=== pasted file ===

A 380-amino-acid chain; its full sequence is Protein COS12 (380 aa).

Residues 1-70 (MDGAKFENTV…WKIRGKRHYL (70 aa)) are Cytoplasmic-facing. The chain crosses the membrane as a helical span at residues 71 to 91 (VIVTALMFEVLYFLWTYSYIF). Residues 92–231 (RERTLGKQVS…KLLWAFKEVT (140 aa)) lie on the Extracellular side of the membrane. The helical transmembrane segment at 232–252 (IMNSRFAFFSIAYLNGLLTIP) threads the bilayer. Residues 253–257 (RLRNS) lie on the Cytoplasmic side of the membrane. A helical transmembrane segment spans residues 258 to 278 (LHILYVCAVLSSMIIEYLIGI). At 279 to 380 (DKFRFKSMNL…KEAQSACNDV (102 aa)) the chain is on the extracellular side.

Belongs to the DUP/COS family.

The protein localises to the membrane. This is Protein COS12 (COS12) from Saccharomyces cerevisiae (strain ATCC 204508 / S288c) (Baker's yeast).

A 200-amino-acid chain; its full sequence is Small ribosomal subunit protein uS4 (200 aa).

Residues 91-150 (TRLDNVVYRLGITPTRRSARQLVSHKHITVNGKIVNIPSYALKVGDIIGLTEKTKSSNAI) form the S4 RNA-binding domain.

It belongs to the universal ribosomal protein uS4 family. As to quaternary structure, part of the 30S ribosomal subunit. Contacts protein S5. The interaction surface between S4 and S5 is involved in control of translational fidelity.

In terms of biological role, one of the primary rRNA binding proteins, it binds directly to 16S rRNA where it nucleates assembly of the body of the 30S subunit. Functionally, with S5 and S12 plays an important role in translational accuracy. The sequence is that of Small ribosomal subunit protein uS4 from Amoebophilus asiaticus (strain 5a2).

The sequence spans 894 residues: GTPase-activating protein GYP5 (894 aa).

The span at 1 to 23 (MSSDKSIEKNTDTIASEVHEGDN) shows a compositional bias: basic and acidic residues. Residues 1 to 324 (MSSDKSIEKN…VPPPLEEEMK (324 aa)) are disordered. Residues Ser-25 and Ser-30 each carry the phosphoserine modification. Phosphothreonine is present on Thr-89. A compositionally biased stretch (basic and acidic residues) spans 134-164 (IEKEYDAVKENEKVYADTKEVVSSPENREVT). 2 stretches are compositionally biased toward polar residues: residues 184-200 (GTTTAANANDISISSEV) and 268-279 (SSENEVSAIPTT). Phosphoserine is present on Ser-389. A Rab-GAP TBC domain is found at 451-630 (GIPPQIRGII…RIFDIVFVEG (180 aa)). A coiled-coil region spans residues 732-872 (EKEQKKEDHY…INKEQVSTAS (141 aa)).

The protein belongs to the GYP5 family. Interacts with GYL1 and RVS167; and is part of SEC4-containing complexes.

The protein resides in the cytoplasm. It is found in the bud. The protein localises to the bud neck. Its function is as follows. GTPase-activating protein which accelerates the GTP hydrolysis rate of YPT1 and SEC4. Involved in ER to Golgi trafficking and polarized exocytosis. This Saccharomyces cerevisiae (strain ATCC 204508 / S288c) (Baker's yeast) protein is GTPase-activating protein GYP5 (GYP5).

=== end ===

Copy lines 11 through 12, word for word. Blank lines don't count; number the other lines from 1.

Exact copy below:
The protein belongs to the GYP5 family. Interacts with GYL1 and RVS167; and is part of SEC4-containing complexes.

The protein resides in the cytoplasm. It is found in the bud. The protein localises to the bud neck. Its function is as follows. GTPase-activating protein which accelerates the GTP hydrolysis rate of YPT1 and SEC4. Involved in ER to Golgi trafficking and polarized exocytosis. This Saccharomyces cerevisiae (strain ATCC 204508 / S288c) (Baker's yeast) protein is GTPase-activating protein GYP5 (GYP5).